Tens of thousands of pounds worth of top-of-the-range Nikon cameras that went missing in a fraud involving a fake BBC purchase order have been recovered, Amateur Photographer can exclusively reveal.

Tens of thousands of pounds worth of top-of-the-range Nikon cameras that went missing in a fraud involving a fake BBC purchase order have been recovered, Amateur Photographer (AP) can exclusively reveal.

City of London Police recovered four Nikon D3x cameras – each worth £6,000 – during a raid on a ‘lock-up’, according to Robert White Photographic which lost the equipment last month.

The Dorset-based store reported the D3x gear missing alongside four D3 camera bodies and four 14-24mm lenses.

A store spokeswoman said that, in a separate move, the D3 cameras and lenses have been returned to Robert White by another dealer who had bought the stolen gear from the fraudsters in good faith.

She confirmed that the serial numbers on all the equipment matches those of the stolen cameras.

‘It’s quite amazing. We were shocked to get them back so soon,’ she said.

The store praised the publicity generated by AP’s coverage of the story in helping to recover the missing cameras.

‘It got blanket coverage around the world. People in America were phoning us after seeing it on internet forums,’ added the spokeswoman.

Robert White, which is based in Poole, had received a faxed purchase order, purportedly from the BBC, and was told that a taxi would be sent to collect the gear because it was needed urgently.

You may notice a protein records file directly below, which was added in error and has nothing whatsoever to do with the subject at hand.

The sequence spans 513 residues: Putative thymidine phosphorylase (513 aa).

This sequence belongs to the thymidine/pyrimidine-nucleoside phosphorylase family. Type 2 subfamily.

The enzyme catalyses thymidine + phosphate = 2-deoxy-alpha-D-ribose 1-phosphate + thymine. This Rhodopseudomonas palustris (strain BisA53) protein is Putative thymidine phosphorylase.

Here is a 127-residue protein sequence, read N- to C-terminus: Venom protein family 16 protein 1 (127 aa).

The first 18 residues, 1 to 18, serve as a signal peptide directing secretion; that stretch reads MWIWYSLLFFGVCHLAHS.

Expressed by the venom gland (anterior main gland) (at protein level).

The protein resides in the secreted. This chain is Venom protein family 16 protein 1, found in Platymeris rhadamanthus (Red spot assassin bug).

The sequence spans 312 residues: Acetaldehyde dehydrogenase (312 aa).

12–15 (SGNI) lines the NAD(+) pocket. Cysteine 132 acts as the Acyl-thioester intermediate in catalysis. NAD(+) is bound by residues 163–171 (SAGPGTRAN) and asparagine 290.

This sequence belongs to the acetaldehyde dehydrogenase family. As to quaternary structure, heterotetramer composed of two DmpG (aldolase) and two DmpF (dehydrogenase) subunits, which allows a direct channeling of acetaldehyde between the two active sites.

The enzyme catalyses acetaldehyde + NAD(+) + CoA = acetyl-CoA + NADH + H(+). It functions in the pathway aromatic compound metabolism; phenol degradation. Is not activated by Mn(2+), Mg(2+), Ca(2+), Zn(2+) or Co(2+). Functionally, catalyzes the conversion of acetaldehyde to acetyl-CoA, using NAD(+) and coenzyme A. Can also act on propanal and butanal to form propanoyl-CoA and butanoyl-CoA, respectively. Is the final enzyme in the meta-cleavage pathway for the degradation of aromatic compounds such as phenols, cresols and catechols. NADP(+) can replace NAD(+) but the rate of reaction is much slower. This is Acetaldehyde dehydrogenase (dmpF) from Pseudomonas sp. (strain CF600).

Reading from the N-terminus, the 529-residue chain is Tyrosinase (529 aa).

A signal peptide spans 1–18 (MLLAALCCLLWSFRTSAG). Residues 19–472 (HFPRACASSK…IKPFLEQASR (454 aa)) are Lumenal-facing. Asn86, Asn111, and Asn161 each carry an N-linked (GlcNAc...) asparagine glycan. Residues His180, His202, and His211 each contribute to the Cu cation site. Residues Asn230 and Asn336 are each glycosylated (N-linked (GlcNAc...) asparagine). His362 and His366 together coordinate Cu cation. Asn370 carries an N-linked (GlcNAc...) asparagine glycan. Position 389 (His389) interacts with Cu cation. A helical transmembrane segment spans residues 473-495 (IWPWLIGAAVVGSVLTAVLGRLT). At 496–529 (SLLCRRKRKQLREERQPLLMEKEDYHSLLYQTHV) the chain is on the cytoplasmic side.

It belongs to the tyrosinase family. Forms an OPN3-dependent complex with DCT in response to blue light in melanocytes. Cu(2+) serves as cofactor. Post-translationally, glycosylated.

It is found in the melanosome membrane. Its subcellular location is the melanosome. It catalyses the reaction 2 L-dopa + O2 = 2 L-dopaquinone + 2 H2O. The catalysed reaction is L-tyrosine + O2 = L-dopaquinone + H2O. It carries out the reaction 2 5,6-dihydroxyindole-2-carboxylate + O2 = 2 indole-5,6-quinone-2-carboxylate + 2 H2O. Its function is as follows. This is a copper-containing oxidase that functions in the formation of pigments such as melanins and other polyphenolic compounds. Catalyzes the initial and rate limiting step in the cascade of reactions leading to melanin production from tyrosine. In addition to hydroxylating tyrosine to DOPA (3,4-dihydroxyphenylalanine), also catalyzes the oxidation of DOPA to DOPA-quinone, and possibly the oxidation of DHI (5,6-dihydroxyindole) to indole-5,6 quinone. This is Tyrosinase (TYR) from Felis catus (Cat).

It was similar to ones it had received from the BBC in the past and appeared genuine.

It later turned out that calls to a supplied contact extension number were being ‘re-directed to a mobile phone’ and the taxi delivery address was an old BBC studio address.

Asked whether the store had learned any lessons from the experience Robert White told us: ‘Don’t trust anybody. With hindsight we should have made sure we received an original purchase order, not a faxed one, and then phoned the BBC to confirm.’

The store revealed: ‘We are one of a number that a similar thing has happened to.’

AP understands that police have yet to fingerprint the equipment as part of their ongoing investigation.

At the time of writing the detective constable assigned to the case could not be reached for comment.

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